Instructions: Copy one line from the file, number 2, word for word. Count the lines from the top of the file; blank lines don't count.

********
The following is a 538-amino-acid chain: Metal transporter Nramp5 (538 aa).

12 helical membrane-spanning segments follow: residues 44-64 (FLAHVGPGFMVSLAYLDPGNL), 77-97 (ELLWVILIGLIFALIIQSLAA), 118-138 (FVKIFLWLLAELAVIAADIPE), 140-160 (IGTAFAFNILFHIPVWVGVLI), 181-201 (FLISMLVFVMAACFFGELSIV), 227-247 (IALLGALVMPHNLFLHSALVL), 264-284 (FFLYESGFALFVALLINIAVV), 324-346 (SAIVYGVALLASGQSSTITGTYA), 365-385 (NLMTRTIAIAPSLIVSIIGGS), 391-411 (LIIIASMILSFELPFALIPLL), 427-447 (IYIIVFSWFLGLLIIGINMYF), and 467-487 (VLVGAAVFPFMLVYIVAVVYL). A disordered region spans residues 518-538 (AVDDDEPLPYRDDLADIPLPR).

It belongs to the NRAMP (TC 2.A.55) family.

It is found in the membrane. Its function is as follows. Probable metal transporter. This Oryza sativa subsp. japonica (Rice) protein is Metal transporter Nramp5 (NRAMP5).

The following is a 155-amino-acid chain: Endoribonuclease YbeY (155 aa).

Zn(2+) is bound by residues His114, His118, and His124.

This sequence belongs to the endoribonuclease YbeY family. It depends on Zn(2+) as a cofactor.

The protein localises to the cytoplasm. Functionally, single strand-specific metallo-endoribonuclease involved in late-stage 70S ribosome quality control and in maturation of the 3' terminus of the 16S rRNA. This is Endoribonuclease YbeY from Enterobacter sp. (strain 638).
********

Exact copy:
12 helical membrane-spanning segments follow: residues 44-64 (FLAHVGPGFMVSLAYLDPGNL), 77-97 (ELLWVILIGLIFALIIQSLAA), 118-138 (FVKIFLWLLAELAVIAADIPE), 140-160 (IGTAFAFNILFHIPVWVGVLI), 181-201 (FLISMLVFVMAACFFGELSIV), 227-247 (IALLGALVMPHNLFLHSALVL), 264-284 (FFLYESGFALFVALLINIAVV), 324-346 (SAIVYGVALLASGQSSTITGTYA), 365-385 (NLMTRTIAIAPSLIVSIIGGS), 391-411 (LIIIASMILSFELPFALIPLL), 427-447 (IYIIVFSWFLGLLIIGINMYF), and 467-487 (VLVGAAVFPFMLVYIVAVVYL). A disordered region spans residues 518-538 (AVDDDEPLPYRDDLADIPLPR).